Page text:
Steel Plates

Recently I was riding my bike, and I started to think about how roads are a lot like our lives, spiritual and otherwise.

In case you’ve never ridden a bicycle around Lexington, KY, it is a special treat of angry drivers yelling at you to “Share the road!” (I’m allowed to use the whole lane BTW), other angry drivers weaving around you going across double yellow lines toward oncoming traffic, and the occasional nice driver who is happy to obey the rules of the road and give you a safe place to ride. I’ve also found folks dodging steel plates in the road by swerving into my lane. Watching a large truck swerve into your lane five or so times much faster than the speed limit is an awe-inspiring and mildly terror-inducing sight, whether you’re on a bicycle or drive a little car like I do. After watching several cars, trucks, and larger vehicles in a row near my house do this, I got to thinking, “Isn’t that just how we live our lives?”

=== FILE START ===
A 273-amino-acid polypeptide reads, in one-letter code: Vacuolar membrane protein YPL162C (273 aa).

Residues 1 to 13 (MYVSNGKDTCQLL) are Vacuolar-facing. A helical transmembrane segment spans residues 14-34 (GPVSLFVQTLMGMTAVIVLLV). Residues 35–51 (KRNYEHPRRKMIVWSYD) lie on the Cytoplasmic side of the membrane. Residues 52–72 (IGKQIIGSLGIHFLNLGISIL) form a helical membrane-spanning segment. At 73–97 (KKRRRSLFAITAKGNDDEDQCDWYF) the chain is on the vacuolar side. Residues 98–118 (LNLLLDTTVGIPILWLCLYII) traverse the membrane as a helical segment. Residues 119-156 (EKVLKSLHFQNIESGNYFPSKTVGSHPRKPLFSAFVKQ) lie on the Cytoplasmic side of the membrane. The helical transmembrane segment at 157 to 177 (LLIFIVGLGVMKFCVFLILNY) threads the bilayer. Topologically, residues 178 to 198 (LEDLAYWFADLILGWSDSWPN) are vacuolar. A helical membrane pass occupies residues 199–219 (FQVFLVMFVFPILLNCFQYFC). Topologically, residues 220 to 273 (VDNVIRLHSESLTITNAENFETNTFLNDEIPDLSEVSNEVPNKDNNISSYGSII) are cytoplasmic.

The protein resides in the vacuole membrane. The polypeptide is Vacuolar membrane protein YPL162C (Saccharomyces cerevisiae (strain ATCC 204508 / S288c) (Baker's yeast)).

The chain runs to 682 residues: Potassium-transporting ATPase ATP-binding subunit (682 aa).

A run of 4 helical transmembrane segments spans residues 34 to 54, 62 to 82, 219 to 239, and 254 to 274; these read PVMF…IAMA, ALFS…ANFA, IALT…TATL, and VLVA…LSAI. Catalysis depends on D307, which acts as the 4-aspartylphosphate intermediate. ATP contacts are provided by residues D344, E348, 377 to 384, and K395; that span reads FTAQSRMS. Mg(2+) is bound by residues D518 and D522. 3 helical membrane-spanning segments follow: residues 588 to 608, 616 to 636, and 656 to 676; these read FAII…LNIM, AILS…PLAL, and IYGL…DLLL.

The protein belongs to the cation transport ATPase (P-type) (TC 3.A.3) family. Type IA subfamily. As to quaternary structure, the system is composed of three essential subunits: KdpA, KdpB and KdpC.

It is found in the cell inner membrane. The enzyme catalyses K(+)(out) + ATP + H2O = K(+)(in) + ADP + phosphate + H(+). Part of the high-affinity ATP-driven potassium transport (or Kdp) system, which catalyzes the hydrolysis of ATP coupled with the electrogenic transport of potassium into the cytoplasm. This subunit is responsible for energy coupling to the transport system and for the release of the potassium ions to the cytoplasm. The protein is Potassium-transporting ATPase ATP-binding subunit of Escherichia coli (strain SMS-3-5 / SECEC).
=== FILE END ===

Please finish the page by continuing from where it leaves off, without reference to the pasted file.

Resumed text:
Frequently, there is steel plate on the road of our lives. Steel plates are great. They’re there to make the road drivable while something is getting fixed. Maybe it’s our relationships, our work life, a dry patch in our spiritual lives, but that steel plate is there, covering a hole in the road until it’s fixed. Now, to drive on a steel plate, one has to slow down, gently ride over top of it, take one’s time with it. But alas, how many times does one swerve around it, trying to get past the broken spot, trying to ignore the gap. How often when we swerve to avoid the steel plate in our lane, do we swerve into someone else’s lane and knock off a side mirror, scratch the paint, or worse, cause a full head-on collision? It takes time to fix the road of our lives sometimes, and until it is fixed, we need to slow down, and drive the steel plates gently.

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